Defining the burden of febrile illness in rural South and Southeast Asia: an open letter to announce the launch of the Rural Febrile Illness project
Chandna A., Shwe Nwe Htun N., Peto TJ., Liverani M., Brummaier T., Phommasone K., Ibna Zaman S., Sandar Zaw A., Batty E., Waithira N., Richard-Greenblatt M., Blacksell SD., Bodhidatta L., Callery JJ., Fagnark W., Islam S., Lertcharoenchoke S., Mukaka M., Pongvongsa T., Schilling WHK., Thaipadungpanit J., Tripura R., Dondorp AM., Mayxay M., White NJ., Nosten F., Smithuis F., Ashley EA., Maude RJ., Day NPJ., Lubell Y.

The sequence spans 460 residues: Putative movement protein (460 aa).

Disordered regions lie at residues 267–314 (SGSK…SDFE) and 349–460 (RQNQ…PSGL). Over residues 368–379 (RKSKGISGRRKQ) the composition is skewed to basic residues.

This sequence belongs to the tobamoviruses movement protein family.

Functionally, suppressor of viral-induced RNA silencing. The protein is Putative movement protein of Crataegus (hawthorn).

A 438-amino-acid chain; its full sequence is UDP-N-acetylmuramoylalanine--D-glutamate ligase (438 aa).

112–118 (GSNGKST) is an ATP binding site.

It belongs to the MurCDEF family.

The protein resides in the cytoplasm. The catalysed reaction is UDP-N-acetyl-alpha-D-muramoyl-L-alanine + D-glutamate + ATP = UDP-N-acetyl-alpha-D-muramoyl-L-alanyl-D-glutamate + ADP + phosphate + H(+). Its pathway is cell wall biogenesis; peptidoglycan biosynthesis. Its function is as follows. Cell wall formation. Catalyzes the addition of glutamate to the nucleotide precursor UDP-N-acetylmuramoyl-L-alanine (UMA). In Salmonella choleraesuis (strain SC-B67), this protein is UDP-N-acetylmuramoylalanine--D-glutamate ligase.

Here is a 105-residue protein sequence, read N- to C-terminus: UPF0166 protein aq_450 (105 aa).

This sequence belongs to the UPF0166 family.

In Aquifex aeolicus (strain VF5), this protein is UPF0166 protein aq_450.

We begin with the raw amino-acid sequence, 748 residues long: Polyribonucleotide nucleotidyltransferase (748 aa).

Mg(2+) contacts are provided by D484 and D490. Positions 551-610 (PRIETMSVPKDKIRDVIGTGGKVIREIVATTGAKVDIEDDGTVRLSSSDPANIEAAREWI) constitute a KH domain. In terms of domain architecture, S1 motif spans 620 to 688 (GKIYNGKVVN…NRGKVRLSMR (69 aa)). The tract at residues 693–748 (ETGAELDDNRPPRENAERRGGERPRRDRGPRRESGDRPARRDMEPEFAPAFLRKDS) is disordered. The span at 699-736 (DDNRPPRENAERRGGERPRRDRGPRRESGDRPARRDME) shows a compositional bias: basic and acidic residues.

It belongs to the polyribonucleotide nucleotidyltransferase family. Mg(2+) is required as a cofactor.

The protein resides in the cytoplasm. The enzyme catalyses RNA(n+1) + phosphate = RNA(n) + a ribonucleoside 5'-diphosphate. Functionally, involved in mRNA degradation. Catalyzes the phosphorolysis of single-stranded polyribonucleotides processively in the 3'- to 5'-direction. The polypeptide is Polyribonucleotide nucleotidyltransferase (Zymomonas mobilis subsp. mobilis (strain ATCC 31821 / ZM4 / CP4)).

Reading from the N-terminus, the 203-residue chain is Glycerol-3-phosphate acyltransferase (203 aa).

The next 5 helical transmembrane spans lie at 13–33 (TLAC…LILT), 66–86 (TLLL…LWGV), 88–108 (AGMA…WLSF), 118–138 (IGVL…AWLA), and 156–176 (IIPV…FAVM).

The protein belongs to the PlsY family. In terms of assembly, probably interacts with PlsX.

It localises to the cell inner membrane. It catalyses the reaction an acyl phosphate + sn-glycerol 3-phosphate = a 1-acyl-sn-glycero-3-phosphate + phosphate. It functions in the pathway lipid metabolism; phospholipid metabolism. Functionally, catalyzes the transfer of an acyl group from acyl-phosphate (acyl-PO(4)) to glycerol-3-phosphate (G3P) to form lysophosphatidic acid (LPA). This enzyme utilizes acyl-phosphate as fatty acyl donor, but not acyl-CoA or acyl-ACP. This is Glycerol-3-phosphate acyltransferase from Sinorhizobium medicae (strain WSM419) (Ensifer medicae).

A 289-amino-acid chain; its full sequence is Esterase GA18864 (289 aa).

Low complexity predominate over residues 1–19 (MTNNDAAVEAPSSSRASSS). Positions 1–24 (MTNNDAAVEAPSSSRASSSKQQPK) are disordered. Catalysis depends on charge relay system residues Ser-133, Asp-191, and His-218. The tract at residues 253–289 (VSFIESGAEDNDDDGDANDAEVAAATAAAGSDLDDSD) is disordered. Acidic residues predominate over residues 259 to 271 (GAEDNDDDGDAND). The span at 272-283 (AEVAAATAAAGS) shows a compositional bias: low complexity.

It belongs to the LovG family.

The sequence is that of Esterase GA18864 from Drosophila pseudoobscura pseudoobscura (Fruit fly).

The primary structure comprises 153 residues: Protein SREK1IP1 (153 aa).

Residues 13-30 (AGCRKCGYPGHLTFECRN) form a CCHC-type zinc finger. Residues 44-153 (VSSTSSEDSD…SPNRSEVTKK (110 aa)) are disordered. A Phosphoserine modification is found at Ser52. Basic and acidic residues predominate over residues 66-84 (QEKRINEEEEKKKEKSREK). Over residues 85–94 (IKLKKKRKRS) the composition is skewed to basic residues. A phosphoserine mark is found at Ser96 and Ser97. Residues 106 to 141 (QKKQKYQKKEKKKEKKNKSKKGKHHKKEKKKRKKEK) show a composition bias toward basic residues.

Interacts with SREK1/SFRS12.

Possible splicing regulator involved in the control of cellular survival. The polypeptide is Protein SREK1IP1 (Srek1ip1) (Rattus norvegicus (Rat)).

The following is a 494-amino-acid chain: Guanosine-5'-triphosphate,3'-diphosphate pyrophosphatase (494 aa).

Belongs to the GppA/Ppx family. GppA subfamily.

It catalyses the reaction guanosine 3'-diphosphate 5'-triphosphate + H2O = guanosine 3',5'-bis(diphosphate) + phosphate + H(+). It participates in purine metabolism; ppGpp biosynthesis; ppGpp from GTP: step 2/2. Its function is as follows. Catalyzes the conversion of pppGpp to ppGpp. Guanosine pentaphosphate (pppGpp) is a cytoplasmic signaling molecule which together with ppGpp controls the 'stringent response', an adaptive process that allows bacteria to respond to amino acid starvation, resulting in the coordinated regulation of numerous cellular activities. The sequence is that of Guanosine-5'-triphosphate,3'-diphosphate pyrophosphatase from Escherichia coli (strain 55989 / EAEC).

In rural areas of South and Southeast Asia malaria is declining but febrile illnesses still account for substantial morbidity and mortality. Village health workers (VHWs) are often the first point of contact with the formal health system, and for patients with febrile illnesses they can provide early diagnosis and treatment of malaria. However, for the majority of febrile patients, VHWs lack the training, support and resources to provide further care. Consequently, treatable bacterial illnesses are missed, antibiotics are overused and poorly targeted, and patient attendance wanes along with declining malaria. This Open Letter announces the start of a new initiative, the Rural Febrile Illness (RFI) project, the first in a series of projects to be implemented as part of the South and Southeast Asian Community-based Trials Network (SEACTN) research programme. This multi-country, multi-site project will begin in Bangladesh, Cambodia, Lao PDR, and Myanmar and will define the epidemiological baseline of febrile illness in five remote and underserved areas of Asia where malaria endemicity is declining and access to health services is limited. The RFI project aims to determine the incidence, causes and outcomes of febrile illness; understand the opportunities, barriers and appetite for adjustment of the role of VHWs to include management of non-malarial febrile illnesses; and establish a network of community healthcare providers and facilities capable of implementing interventions designed to triage, diagnose and treat patients presenting with febrile illnesses within these communities in the future.